considered the submissions of the parties and held an evidentiary hearing on October 16, 2009. On October 23, 2009, the Court held another hearing at which it issued an oral decision granting plaintiff's motion in part and denying it in part. (Oct. 23 Hr. Tr. 2.) The Court found that an injunction was appropriate under plaintiff's false representation and unfair competition claims, and preliminarily enjoined the defendants from, inter alia, misrepresenting themselves as being a subsidiary of DAG. (Oct. 23 Hr. Tr. 5.) On the trademark claims the Court found that plaintiff was unlikely to succeed on the merits because it doubted the enforceability of plaintiff's marks, and therefore the Court denied that aspect of plaintiff's preliminary injunction request. (Oct. 23 Hr. Tr. 8.) The Court deferred ruling on plaintiff's restrictive covenant claims and ordered expedited discovery on that issue. (Oct. 23 Hr. Tr. 9-10.) Following expedited discovery, plaintiff requested further hearing on its preliminary injunction request, but the Court first ordered an additional round of briefing with appropriate evidentiary submissions to determine if further hearing was necessary. Having reviewed those submissions, the Court concludes that a further hearing is unwarranted and now rules on the restrictive covenant aspect of plaintiff's preliminary injunction request. DISCUSSION "A preliminary injunction is an extraordinary remedy never awarded as of right." Winter v. Natural Resources Defense Counsel, Inc., 129 S.Ct. 365, 276 (2008). Under Second Circuit law, a party seeking a preliminary injunction must demonstrate a likelihood of irreparable harm in the absence of an injunction, id. at 365, and "either (a) a likelihood of success on the merits or (b) sufficiently serious questions going to the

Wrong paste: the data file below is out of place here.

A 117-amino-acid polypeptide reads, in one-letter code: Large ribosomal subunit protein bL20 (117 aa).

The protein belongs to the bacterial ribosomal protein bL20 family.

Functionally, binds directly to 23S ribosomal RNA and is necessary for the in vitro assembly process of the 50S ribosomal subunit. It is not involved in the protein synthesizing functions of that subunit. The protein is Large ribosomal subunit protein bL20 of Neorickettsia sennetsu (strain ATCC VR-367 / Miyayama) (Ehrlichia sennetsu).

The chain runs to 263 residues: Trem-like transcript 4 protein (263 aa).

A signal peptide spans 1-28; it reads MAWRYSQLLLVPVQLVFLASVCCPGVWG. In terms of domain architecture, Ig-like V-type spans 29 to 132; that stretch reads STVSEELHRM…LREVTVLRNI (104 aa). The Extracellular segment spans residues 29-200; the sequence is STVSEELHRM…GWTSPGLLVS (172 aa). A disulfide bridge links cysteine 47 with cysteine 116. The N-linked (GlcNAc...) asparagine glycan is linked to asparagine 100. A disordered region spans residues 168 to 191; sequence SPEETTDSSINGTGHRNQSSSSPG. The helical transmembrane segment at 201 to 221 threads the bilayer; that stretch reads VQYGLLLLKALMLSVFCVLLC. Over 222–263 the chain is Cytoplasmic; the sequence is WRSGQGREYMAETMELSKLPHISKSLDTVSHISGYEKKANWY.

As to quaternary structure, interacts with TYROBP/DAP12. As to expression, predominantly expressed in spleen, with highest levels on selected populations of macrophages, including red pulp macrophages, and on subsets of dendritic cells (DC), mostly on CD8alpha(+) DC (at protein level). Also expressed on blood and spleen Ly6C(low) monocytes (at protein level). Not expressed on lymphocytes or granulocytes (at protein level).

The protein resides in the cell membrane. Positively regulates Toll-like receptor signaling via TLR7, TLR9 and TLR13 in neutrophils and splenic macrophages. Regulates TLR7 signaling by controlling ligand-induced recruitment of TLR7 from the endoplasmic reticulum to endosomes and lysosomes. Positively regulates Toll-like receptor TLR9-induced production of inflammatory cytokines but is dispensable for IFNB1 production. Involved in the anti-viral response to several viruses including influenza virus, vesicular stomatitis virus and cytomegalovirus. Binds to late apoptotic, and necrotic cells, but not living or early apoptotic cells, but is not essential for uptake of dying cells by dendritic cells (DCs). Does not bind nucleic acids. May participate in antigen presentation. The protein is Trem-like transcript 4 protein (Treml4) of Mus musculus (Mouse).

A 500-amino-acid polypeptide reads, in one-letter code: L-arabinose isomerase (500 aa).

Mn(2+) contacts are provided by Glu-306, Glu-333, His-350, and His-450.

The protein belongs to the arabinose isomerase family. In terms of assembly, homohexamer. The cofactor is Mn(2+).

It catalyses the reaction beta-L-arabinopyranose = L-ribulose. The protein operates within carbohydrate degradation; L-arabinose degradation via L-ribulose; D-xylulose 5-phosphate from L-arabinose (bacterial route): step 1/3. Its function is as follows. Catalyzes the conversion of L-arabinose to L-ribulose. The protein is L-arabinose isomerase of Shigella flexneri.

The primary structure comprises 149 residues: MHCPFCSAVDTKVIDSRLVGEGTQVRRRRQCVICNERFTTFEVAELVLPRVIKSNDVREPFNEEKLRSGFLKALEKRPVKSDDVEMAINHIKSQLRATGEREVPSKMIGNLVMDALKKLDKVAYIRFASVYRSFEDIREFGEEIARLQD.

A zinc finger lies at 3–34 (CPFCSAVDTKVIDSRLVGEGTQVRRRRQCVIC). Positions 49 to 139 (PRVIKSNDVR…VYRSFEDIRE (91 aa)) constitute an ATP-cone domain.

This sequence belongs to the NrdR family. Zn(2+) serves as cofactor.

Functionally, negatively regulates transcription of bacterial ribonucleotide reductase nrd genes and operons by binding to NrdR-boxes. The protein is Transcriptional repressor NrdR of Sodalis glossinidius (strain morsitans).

merits to make them a fair ground for litigation and a balance of hardships tipping decidedly in the movant's favor." County of Nassau, N.Y. v. Leavitt, 524 F.3d 408, 414 (2d Cir. 2008). The Court notes that the Supreme Court recently indicated that a movant for a preliminary injunction "must establish that he is likely to succeed on the merits...." Winter, 129 S.Ct. at 374 (emphasis added). Though the Supreme Court's formulation may conflict with the Second Circuit's "fair ground for litigation" standard, any differences that may exist would not control the outcome of this issue because plaintiff has demonstrated neither a likelihood of success on the merits nor a balance of hardships tipping in its favor. Plaintiff has not demonstrated a likelihood of success on the merits. To the contrary, plaintiff will face great difficulty proving the validity of the contract with Hayoun. Plaintiff has been unable to produce anyone with personal knowledge of his signing the contract. Defendant himself affirms, as does his immediate supervisor, that he did not. The contract itself states that it was executed in Kew Gardens, New York, but the defendant was living in California at the time that he allegedly signed the document. Plaintiff's expert did not conclude that the signature in question was the defendant's, but rather found only that the signature resembles Hayouns and indicated that an original of the document would need to be provided before he could make any conclusions.1 Plaintiff has been unable to produce an original of the document and has indicated that the originals are "missing." (Ran Cert. ¶ 10.) Four of the seven blanks on the document